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Church decries Philippines shutting down biggest broadcaster

President Rodrigo Duterte threatened last year that the media network would go off air for not supporting him

Church decries Philippines shutting down biggest broadcaster

Employees and supporters of local television network ABS-CBN hold placards as they protest in front of the House of Representatives in Manila on July 10, 2020.  (Photo: Miggy Hilario/AFP)

Catholic leaders in the Philippines have decried the lawmakers shutting down the country's biggest broadcasting network, calling it an attack on press freedom.

Philippine Congress' Committee on Legislative Franchises voted on July 10 to deny the franchise renewal application of ABS-CBN Corporation, Philippines' biggest broadcasting network.

"The heavens now weep for this blow to the Constitutional guarantee of the freedom of the press," said a statement of the Association of Major Religious Superiors in the Philippines. The move also violates people's right to receive information from the sources they trust, it said.
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The 25-year-old network's application has been pending in the House of Representatives after the previous one expired on May 4. Under the Philippine law, only Congress can extend, renew or revoke franchises, including franchises of media and broadcast corporations.

The lawmakers voted 70 to 11, denying the renewal of the franchise, which left 11,000 employees of the media network jobless.

Catholic leaders in the country, including the bishops and lay groups, have been requesting the Congress to renew the license of the network. However, President Rodrigo Duterte has been against it for political reasons.

In 2019, President Duterte threatened the media network that it would go off air for not supporting him during the 2016 presidential elections.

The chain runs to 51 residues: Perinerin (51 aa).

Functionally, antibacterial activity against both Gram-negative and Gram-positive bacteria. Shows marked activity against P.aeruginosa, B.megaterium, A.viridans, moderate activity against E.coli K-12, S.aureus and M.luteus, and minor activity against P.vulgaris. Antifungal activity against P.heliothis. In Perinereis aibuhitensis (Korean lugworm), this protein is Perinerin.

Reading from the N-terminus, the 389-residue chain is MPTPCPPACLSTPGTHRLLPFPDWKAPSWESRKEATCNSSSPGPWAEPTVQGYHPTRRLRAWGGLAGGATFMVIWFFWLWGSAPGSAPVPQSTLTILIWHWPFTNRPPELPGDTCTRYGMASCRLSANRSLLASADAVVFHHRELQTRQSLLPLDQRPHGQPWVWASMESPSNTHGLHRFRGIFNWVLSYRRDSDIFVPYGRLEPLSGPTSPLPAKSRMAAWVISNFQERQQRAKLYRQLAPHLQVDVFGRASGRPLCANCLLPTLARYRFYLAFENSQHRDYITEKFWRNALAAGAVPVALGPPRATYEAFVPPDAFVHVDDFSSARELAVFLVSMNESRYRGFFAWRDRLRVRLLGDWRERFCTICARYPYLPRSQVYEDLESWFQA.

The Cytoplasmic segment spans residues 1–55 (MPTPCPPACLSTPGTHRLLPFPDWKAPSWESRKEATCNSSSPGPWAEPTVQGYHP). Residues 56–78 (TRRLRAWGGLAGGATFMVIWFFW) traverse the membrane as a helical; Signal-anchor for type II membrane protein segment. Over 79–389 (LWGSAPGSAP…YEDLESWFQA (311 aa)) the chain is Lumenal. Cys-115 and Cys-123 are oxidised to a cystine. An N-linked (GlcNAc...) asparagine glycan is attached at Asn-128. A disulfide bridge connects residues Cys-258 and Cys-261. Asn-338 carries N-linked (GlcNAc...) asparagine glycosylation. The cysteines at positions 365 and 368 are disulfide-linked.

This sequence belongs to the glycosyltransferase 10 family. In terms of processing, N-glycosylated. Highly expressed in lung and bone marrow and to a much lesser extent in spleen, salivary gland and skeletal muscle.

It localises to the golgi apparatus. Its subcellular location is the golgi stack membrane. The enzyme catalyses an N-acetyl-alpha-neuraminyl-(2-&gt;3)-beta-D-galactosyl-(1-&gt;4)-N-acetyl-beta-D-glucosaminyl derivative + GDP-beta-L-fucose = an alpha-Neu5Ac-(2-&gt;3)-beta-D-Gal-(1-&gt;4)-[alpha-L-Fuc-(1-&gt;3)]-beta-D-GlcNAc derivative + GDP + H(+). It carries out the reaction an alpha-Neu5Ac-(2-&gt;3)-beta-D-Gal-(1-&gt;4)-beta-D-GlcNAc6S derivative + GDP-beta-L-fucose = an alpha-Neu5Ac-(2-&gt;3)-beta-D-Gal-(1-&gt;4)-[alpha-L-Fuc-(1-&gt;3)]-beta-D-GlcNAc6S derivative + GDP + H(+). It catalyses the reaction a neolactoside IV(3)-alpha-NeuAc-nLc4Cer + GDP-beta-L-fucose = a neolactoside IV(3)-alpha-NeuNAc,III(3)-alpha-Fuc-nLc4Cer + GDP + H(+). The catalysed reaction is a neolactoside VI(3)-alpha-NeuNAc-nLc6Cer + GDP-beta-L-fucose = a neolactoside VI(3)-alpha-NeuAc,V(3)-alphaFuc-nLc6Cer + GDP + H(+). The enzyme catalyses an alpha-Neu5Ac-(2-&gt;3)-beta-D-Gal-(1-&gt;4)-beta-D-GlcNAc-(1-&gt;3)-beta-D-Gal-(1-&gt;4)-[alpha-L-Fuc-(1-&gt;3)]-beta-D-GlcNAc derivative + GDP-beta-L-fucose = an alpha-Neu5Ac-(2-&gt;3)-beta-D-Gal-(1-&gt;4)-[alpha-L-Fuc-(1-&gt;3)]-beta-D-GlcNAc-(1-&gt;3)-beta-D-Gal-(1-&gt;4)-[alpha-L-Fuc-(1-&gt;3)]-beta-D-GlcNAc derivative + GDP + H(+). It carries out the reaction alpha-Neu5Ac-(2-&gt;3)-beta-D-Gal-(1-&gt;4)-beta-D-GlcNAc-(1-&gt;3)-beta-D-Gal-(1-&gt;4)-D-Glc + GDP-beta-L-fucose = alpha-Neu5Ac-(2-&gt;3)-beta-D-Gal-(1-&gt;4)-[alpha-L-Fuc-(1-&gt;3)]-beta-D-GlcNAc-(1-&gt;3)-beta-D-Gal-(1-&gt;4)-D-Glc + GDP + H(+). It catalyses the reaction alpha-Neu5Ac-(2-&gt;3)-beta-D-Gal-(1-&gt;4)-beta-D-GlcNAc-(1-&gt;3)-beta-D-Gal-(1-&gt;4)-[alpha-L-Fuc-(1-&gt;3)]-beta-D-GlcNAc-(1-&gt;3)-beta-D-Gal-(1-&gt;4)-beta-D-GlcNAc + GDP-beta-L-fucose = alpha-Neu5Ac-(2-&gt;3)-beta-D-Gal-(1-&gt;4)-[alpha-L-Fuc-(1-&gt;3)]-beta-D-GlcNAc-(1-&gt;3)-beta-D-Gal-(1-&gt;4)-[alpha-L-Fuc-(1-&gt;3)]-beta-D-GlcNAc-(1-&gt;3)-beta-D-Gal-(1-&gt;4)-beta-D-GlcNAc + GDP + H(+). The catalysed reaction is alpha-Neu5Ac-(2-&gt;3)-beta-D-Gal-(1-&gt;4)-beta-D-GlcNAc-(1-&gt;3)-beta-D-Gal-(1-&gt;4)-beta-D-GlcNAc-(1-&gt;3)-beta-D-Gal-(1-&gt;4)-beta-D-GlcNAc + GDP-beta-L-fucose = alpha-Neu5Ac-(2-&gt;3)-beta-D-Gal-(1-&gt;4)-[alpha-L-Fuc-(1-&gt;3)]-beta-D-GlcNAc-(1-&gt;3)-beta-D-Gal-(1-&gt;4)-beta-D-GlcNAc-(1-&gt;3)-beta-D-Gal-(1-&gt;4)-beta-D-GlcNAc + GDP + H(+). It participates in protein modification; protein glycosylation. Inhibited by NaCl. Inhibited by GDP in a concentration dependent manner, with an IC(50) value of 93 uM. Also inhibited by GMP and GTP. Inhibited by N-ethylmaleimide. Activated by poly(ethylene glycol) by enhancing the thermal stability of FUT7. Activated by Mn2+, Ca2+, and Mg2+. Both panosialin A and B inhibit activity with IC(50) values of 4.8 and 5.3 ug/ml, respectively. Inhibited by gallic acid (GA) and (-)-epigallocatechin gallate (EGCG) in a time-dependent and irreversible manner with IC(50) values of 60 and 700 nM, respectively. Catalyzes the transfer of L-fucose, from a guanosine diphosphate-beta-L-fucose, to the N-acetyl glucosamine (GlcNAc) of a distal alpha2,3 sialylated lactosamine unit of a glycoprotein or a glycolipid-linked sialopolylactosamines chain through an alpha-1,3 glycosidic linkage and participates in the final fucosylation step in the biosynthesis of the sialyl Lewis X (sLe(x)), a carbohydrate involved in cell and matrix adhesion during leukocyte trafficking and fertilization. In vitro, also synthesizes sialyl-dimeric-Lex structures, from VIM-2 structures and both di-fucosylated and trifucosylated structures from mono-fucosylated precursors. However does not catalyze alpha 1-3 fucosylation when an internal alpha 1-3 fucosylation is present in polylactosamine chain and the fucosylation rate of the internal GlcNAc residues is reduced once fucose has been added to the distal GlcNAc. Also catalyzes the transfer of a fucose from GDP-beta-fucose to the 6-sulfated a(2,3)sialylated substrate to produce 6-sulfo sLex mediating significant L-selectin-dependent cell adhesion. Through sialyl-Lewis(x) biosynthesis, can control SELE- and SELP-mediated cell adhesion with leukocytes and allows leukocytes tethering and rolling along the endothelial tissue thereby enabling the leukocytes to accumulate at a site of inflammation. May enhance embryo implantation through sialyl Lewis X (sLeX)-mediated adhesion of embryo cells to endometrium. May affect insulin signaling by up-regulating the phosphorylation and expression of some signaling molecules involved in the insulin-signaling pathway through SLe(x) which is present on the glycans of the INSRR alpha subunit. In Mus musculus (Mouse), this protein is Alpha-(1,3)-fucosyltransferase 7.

"You, ABS-CBN, your franchise will end next year. If you are expecting that it will be renewed, I'm sorry. You're out. I will see that you are out," said Duterte on national television.

The Major Religious Superiors said the Congress' "disgraceful act is nothing more than a brazen display of power!"

"We salute the eleven lawmakers who stood up until the end in defending not only the franchise renewal but most importantly the hard-won democratic right of press freedom forcibly taken away during the dark era of Martial Law," it said.

The Religious were appalled by the way financial allegations were made against ABS-CBN, said the statement signed by Capuchin Father Cielito R Almazan and Sister Marilyn A Java.

But the franchise was denied despite several government agencies clearing the allegations, they noted.

Manila apostolic administrator Bishop Broderick Pabillo had told lawmakers to make a decision based on the common good rather than on the political agenda of those in power.

Bishop Pabillo had also urged Congress to use their position, not as a "political tool" to control the media.

Bishop Honesto Ongtioco of Cubao had also included the network's intention in all parish masses in the diocese. In contrast, Kalookan Bishop Pablo Virgilio David had tolled church bells in his diocese in support of the network.

The Religious said the closure of the media network denies the village poor a channel to have news and render some 11,000 people unemployed. "But most importantly, who will benefit from this closure?" it said.

It "is an issue of upholding the fundamental right of press freedom and access to information by the people. This is also an issue of the right to job security of the thousands of workers," they added.

ABS-CBN's president and chief executive officer Carlo Katigbak thanked supporters and said they considered public service and independent journalism their primary mission.

"You are our reason for our being. If you believe our service is important and valuable, and if you believe that ABS-CBN is deserving to continue providing that service, please let your thoughts and feelings be heard," Katigbak said. 

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